The Levada Center conducted the survey shortly before the airstrikes began. Respondents were asked to select measures they would approve to stop the bloodshed in Libya and protect civilians. Around 12% of respondents indicated freezing Gaddafi's accounts and imposing a foreign travel ban on him and his entourage; 13% supported economic sanctions against Gaddafi's regime; 10% backed a no-fly zone; and only 7% a ground operation.

 

"Russians have been condemning the use of force against other countries for the past 20 years," said Levada Center head Lev Gudkov.

 

On the other hand, 51% are indifferent to Libya, probably due to a lack of awareness.

 

LibyaProtest"This does not only reflect Russians' non-aggressiveness, but also the emotions they experienced during airstrikes on Yugoslavia," said Alexander Oslon, head of the FOM public opinion foundation. "That was an enormous culture shock for them, amounting to a turning point in many Russians’ attitudes toward the United States and the West."

 

Dmitry Furman from the Institute of Europe think tank pointed to an obvious similarity between the prime minister’s statements on Libya while visiting a Russian ballistic missile plant and the apparent public mood: "He is much closer to the people, psychologically, than President Dmitry Medvedev."

 

"He must be aware, deep down, that the regime he has been painstakingly building in Russia is much more similar to those in Libya or Egypt than he is prepared to admit. He certainly feels some empathy and fear that one day he might go the same way as Gaddafi," Furman said.

 

Putin's statement was perfectly in tune with the public mood, said Nikolai Petrov, a scholarly political researcher from the Carnegie Moscow Center.

 

"There is this stereotype dating back to the Soviet era: the Arab nations are proud and freedom-loving, while (Western) imperialists intervene in their internal affairs. This is a stereotype shared by 90% of Russians who believe that we, too, are capable of managing our own internal problems and do not want any foreign or international interference. In this respect, what Putin said and where he said it was in tune with his voters' sentiment. He always says what they expect to hear, unlike Medvedev, whose job is to signal to the West that they should not pay too much heed to what is being said for internal purposes," he said.

 

Representatives of youth movements have also staged pickets outside the embassies of the United States, Great Britain, France and the NATO mission in Moscow, demanding an end to the bombings in Libya. The demonstrators who condemned what they called the encroachment on Libya's sovereignty criticized the military intervention by Western countries as a recipe for further rancor and an aggravation of the crisis.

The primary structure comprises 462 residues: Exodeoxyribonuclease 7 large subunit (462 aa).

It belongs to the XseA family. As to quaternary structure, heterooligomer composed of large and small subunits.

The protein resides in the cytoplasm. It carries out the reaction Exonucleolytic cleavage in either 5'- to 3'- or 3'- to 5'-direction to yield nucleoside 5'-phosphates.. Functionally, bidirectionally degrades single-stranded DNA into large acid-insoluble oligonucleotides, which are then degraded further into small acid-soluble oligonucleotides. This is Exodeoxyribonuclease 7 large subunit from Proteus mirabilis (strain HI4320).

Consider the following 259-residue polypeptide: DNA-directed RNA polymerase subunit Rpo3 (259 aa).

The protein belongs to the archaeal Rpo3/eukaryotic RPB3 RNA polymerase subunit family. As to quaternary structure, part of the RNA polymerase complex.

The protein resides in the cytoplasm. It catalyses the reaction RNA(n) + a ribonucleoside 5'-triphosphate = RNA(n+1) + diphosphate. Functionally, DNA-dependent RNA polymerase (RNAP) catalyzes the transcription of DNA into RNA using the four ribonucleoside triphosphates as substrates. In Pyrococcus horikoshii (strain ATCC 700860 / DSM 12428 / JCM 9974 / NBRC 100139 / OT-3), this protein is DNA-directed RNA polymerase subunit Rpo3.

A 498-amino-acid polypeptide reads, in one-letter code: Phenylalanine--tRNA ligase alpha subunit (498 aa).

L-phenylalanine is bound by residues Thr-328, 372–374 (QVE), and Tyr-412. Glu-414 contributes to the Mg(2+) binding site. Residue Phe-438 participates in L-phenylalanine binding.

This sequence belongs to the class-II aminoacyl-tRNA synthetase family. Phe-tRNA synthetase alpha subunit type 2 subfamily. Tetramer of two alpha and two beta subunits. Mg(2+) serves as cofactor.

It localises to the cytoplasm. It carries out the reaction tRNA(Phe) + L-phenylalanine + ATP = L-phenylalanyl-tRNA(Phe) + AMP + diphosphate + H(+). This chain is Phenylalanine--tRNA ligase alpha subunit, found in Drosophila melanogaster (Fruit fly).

Russia did not vote for that resolution of the Security Council, but Professor Vladimir Shubin, a deputy director from of African Studies Institute under the Russian Academy of Sciences believes that it would be preferable if Russia vetoed it.

 

"It is obvious that the agressors use it as a pretext, and their actions go far beyond the protection of civilian population.Even the Arab League, the decision of which was used by the five NATO countries to begin the war has distanced itself from it. Moscow and Beijing did the same," he told IPS.

 

Shubin said that the developments in Libya were quite different from, say "At-Tahrir" square in Cairo. Even the so called "international mass media" would speak about "civilian population" but then show well-armed mutineers. That was the beginning of a civil war and the Security Council resolution was adopted in violation of the UN Chapter. The fate of Gaddafi should be decided by the people of Libya and not by outsiders.

 

"Initally the agressors claimed that they would not do anything without the Arab League and the African Union. Then, it was alleged that a AU representative came to Paris, but it proved to be a lie. We can only feel sorry that the AU once again showed its weakness. The was no need for Gaddafi to promise Russia, China and India to have access to oil business. We have been there, just as Italy, Britain and many others. Much more important is the fact that all of BRIC countries stood together."

 

Last week, Gaddafi said he lost trust in all Western nations except Germany and that Libya would only invest in Russia, India and China. Libyan oil contracts will be given to Russian, Chinese and Indian companies, and the West will be forgotten.

 

The U.S. operation is named "Odyssey Dawn". Support for the opposition is not the goal of the allied forces' "Odyssey Dawn" operation in Libya. The aim of the allied forces' military operation is to protect the civilian population of Libya from attacks by government troops.

 

The western military operation in Libya will proceed in three stages. The first one which is now ongoing, envisions air and missile strikes on 31 targets, mainly air defense installations. Phase 2 will target two air force bases and Gaddafi's residence in Tripoli. In the final, third, stage the coalition plans to pound the Libyan armed forces. Unless Gaddafi meets the ultimatum, Libya will come under continous attack from the international coalition military forces. (END/2011)